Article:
Behold the $333.00 Paddle

Recently, Selkirk “released” their latest paddle. I have put the word released in quotations because what Selkirk has done, is best described as unique. The paddle in question is the Invikta Project 002, and you cannot simply buy it from Selkirk or Pickleball Central for that matter. It is only available from Selkirk Labs, a separate website and from an inferred separate organization.

Reading from their site, they imply that Selkirk Labs is some ultra-progressive group of engineers and scientists that are working in secrecy with top pro Tyson McGuffin to develop and produce only the most innovative and groundbreaking equipment. And you cannot simply purchase the paddle form Selkirk Labs. You have to apply for membership like it’s some sort of secret brotherhood/sisterhood where only a few will be admitted.

Per the Selkirk Labs website, by being accepted as a member, you gain access to products in their beta phase. That is, products that are not in their final stage of development. It is implied that your access will allow your feedback to help develop the next groundbreaking Selkirk design by being able to buy first. Membership allows you the “privilege” of buying the Invikta Project 002 paddle for the low low price of $333.00. Per their website, the paddle comes with a high-end paddle cover that looks like something out of a Louis Vuitton catalog. It also comes with, get this, a wallet sized stainless steel certificate of authenticity along with its own velvet sleeve, like someone out there producing knock of Selkirk Paddles and there is a need for such over the top authentication program. Per their own words, this certificate of authenticity is valued at $33.00 dollars, and the “Louis Vuitton” case, valued at $88.00 dollars. Which brings the value of the $333.00 dollar paddle down to an acceptable $212.00 dollars. However, you don’t get that choice. No, if you purchase the new Invikta Project 002 you have to walk around like some Kardashian with you red leatherette paddle cover…and maybe a handheld poodle. I suppose you can also flash your certificate of authenticity card at the court, like some James Bond type, pinky held high, and prove your membership to “the club”.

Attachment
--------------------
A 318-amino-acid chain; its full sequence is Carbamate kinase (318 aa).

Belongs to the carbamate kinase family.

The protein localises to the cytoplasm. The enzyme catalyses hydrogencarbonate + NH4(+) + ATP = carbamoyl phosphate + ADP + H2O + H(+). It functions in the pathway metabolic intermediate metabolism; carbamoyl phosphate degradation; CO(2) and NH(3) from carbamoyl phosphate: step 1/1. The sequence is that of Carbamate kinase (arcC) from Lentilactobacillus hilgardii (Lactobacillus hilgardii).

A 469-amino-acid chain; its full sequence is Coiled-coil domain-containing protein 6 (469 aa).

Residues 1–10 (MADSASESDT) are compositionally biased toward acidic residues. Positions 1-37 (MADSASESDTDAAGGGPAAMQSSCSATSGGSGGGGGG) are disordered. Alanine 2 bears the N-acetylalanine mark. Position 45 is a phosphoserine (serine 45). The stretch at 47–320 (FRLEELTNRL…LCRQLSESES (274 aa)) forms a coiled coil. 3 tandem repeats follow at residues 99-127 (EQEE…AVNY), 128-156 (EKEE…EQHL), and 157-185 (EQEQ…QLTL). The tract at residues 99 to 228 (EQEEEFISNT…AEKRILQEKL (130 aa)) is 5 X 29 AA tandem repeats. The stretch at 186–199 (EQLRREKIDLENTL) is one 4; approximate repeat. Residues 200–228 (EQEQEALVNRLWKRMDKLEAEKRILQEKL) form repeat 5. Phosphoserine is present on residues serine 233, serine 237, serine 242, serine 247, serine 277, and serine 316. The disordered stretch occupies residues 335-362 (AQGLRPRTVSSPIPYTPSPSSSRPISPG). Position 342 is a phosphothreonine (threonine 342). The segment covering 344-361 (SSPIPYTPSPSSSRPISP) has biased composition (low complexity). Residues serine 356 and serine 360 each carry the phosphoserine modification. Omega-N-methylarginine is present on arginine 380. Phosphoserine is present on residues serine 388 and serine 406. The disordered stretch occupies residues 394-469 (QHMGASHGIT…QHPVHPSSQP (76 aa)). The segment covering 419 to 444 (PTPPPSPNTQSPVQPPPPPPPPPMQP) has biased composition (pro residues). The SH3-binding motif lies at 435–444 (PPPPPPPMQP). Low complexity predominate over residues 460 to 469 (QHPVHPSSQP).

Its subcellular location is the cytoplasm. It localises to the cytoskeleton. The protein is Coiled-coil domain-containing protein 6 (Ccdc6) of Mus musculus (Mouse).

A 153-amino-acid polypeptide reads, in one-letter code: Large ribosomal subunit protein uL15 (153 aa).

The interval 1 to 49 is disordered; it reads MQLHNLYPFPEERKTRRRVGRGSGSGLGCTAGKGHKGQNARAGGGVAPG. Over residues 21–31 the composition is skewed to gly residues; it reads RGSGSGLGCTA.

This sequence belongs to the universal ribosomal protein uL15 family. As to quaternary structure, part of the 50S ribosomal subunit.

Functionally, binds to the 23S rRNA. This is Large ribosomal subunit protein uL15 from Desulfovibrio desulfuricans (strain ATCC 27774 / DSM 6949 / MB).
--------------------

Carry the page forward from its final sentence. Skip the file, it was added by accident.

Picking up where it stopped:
So at least the paddle has an above average warranty. Nope, no it does not. In fact, it has less warranty than a regular Selkirk paddle. Regular Selkirk paddles come with a lifetime warranty, which I know personally, they are very glad to honor. The Invikta Project 002 only comes with a one (1) year warranty. And they tell you up front that the paddle will not be warrantied if it begins to rattle…like they already know this is going to happen.

Finally, they tell you that this paddle is not made for the ordinary player. In fact, they state that this paddle is best suited for players with a ranking of 4.5 or better. With this stipulation, along with the implied limited membership, Selkirk has developed an air of exclusivity when in fact most likely none exists. You see, you can’t make money if you choose to only sell your product to a select few, even at $333.00 a paddle.

Finally, it has been rumored that the next generation of this paddle will be edgeless. That would be great, except that Gearbox has been doing this for years, not to mention the ProKennex line and the Diadem Icon both which have their versions of edgeless designs. Each of which were rolled out without the buyer having to become a member of some secret society.

So, power to Selkirk if they get people to buy into their ruse. I truly believe the Invikta Project 002 is going to be a great paddle. I have no reason to believe otherwise, as Selkirk has a long history of making a good product. It’s not even the price that I objected. I can even admire the marketing ploy. However, you won’t get me to purchase a $333.00 dollar paddle knowing that per their own description is not a fully developed paddle and that should only sell for $212.00 because the other expenses are folded in to two items I don’t need or want.

I can only imagine this will entice the other paddle makers to artificially inflate the price of their paddles as well. It seems that providing less for more money is the going trend in pickleball these days, and this will only stop until we the consumers say, enough! Unfortunately, they know we are all pretty much addicted to the sport…and we “aint gonna” play with wood paddles.